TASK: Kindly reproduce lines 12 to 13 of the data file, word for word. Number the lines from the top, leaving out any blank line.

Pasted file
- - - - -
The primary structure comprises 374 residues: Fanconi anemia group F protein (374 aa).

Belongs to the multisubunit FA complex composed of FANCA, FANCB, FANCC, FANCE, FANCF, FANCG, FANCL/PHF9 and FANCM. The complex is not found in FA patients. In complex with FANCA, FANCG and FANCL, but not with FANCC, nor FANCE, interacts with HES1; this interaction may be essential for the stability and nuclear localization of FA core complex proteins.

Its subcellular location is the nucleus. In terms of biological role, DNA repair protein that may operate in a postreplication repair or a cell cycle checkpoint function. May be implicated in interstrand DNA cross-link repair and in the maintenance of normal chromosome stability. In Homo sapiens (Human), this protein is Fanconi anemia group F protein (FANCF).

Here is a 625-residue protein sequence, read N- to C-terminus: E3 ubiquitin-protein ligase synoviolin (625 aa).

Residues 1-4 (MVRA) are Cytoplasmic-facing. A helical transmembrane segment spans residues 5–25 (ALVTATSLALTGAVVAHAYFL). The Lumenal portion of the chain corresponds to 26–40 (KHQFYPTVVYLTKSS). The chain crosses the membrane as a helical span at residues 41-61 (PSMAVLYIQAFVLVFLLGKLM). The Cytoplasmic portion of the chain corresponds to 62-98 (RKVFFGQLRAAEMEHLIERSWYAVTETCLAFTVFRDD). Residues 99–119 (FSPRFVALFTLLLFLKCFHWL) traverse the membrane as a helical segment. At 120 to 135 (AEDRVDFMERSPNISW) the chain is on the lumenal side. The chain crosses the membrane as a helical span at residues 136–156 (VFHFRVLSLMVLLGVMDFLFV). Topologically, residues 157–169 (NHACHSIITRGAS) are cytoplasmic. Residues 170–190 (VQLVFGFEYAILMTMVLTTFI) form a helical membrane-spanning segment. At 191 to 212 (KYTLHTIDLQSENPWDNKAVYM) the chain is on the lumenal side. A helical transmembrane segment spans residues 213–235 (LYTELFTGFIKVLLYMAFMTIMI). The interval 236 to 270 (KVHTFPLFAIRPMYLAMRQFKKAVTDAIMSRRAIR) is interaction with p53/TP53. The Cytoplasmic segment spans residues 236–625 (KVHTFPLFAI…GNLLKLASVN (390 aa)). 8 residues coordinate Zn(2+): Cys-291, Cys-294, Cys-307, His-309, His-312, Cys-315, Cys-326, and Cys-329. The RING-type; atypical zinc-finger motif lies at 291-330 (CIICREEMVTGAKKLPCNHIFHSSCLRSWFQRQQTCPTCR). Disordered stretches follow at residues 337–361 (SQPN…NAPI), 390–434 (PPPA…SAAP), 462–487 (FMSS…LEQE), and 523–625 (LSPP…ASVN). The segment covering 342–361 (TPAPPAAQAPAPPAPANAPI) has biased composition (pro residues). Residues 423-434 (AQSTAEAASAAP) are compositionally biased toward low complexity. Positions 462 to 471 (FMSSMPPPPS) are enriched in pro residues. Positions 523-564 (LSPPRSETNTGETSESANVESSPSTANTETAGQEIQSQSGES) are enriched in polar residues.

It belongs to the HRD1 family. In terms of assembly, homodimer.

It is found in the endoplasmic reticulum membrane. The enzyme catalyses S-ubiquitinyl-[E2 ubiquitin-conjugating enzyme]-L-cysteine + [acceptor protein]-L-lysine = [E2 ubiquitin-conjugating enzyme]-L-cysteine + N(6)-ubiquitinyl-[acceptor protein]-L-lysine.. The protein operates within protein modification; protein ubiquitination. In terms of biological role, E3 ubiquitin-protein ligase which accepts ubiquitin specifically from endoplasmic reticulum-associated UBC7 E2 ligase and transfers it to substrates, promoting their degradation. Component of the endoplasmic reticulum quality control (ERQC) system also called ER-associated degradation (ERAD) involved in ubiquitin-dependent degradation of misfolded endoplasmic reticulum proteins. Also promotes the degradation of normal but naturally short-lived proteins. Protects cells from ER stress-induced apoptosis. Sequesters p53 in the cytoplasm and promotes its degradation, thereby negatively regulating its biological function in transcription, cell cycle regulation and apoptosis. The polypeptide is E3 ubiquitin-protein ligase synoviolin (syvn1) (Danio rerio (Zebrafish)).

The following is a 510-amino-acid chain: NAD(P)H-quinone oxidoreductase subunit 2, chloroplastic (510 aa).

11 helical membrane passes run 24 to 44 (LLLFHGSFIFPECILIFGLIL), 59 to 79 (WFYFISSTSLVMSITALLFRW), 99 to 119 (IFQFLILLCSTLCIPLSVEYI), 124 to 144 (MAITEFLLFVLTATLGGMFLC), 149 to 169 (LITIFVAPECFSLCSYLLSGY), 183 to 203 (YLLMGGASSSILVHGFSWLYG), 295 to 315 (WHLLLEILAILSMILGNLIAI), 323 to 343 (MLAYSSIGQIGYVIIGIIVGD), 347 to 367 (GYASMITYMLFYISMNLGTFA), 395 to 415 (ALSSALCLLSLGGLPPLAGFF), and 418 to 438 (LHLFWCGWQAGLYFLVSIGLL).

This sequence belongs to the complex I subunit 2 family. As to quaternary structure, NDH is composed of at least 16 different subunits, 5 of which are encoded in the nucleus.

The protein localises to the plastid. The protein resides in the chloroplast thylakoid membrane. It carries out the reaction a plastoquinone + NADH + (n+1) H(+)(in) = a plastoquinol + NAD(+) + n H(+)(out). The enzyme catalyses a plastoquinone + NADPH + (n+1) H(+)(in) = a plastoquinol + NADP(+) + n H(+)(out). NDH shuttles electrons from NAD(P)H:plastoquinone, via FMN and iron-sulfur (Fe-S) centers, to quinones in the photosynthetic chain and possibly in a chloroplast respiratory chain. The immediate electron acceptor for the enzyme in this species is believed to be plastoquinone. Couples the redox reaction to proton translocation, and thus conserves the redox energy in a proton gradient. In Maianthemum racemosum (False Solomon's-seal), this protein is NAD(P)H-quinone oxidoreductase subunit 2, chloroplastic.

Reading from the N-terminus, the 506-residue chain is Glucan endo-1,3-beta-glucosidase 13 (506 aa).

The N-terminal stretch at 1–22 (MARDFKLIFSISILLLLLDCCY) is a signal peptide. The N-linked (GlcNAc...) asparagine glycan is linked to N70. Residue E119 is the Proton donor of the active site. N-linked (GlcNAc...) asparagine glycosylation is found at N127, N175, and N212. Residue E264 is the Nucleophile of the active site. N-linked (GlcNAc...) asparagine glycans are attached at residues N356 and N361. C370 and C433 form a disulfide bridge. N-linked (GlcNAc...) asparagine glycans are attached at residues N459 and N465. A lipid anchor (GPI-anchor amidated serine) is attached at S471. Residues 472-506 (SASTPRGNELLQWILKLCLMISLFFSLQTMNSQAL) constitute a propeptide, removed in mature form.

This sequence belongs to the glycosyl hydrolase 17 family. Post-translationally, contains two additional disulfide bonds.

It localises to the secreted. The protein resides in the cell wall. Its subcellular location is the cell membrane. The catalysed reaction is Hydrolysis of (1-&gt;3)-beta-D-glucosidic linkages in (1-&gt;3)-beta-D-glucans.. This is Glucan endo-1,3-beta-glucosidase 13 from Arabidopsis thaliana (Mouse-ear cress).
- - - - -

Reading from the N-terminus, the 506-residue chain is Glucan endo-1,3-beta-glucosidase 13 (506 aa).

The N-terminal stretch at 1–22 (MARDFKLIFSISILLLLLDCCY) is a signal peptide. The N-linked (GlcNAc...) asparagine glycan is linked to N70. Residue E119 is the Proton donor of the active site. N-linked (GlcNAc...) asparagine glycosylation is found at N127, N175, and N212. Residue E264 is the Nucleophile of the active site. N-linked (GlcNAc...) asparagine glycans are attached at residues N356 and N361. C370 and C433 form a disulfide bridge. N-linked (GlcNAc...) asparagine glycans are attached at residues N459 and N465. A lipid anchor (GPI-anchor amidated serine) is attached at S471. Residues 472-506 (SASTPRGNELLQWILKLCLMISLFFSLQTMNSQAL) constitute a propeptide, removed in mature form.